Frigid dining in parking lots and designated street “parklets” will continue into winter if diners choose to battle the elements rather than take a chance with COVID-19 indoors.

That looked uncertain Monday as the city sent a letter to restaurant owners demanding they “deconstruct and vacate any and all outdoor dining installations [and] remove associated barriers” by the end of Sunday.

But on Tuesday, Mayor Alan Webber indicated the city would amend the emergency ordinance for outdoor dining and alcohol service set to expire Sunday. He introduced a resolution at Wednesday’s City Council meeting to allow street and parking lot dining and libation to continue.

The updated ordinance won’t go into effect until some time in November, but the Oct. 31 termination date won’t be enforced either, Webber said.

“I think we are going to follow common sense,” Webber said. “If we know we are going to extend it, we’re not going to have people tear things down and have to building them up again the next week.”

That was not what Tomasita’s and Atrisco Cafe & Bar owner George Gundrey was thinking Monday when he got the hand-delivered letter written by Jason Kluck, the city’s interim Land Use Department director.

“It was just crazy,” Gundrey said. “They sent me a letter to tear everything down in six days. They should have done this a month ago.”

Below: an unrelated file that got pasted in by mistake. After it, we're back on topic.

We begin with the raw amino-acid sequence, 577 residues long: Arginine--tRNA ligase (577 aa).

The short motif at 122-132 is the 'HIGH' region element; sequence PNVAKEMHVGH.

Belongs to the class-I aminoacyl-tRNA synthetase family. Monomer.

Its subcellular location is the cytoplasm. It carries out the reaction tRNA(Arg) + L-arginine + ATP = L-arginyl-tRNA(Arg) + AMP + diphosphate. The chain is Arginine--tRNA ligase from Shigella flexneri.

Gundrey directly contacted the mayor, who responded with a Tuesday email.



“For the moment, the decision by the State should give us the leeway we need to adjust our Oct. 31 provision,” Webber wrote to Gundrey. “Of course, we can’t do it with a snap of our fingers, but we’ll make it happen.”

Webber said after Kluck sent out the Monday letter, “we had a meeting about it. We huddled.” The outdoor dining provision from June 2020 was tied to the New Mexico Alcohol Beverage Control Division offering temporary outdoor liquor licenses. The state and city temporary licenses and permits first expired Oct. 31, 2020, and were extended to April 30 and again to Oct. 31.

Webber and other jurisdictions contacted Alcohol Beverage Control on Monday, and on Tuesday the agency sent out a letter extending the outdoor liquor program to April 30.

Outdoor dining on parking lots, street parking spaces and sidewalks has gained popularity, and the mayor said he sees long-term potential. But that involves zoning, determining restroom requirements, sidewalk rights of way, removing parking spaces and other matters — plus getting a permanent decision from Alcohol Beverage Control.

“What was originally an emergency measure has turned into a feature that people enjoy and adds fun to the Santa Fe dining scene,” Webber said. “How do we convert an emergency into an opportunity? What I would like to do is sit down with the restaurant association and restaurants and get a plan going to make this an ongoing feature.”

Will there be an appetite for outdoor dining in winter? Plenty of people still insist on eating outside, and Gundrey does not see this winter being any different than last, with diners taking the outdoor option.

“I was shocked at the people eating outdoors in the freezing weather,” Gundrey said.

(18) comments

Charles LaCalle

I feel bad for those restaurants who got the letter from Jason Kluck to tear down their outdoor dining. That is indeed "crazy" as this restaurant owner states. Our neighborhood has its own Jason Kluck story.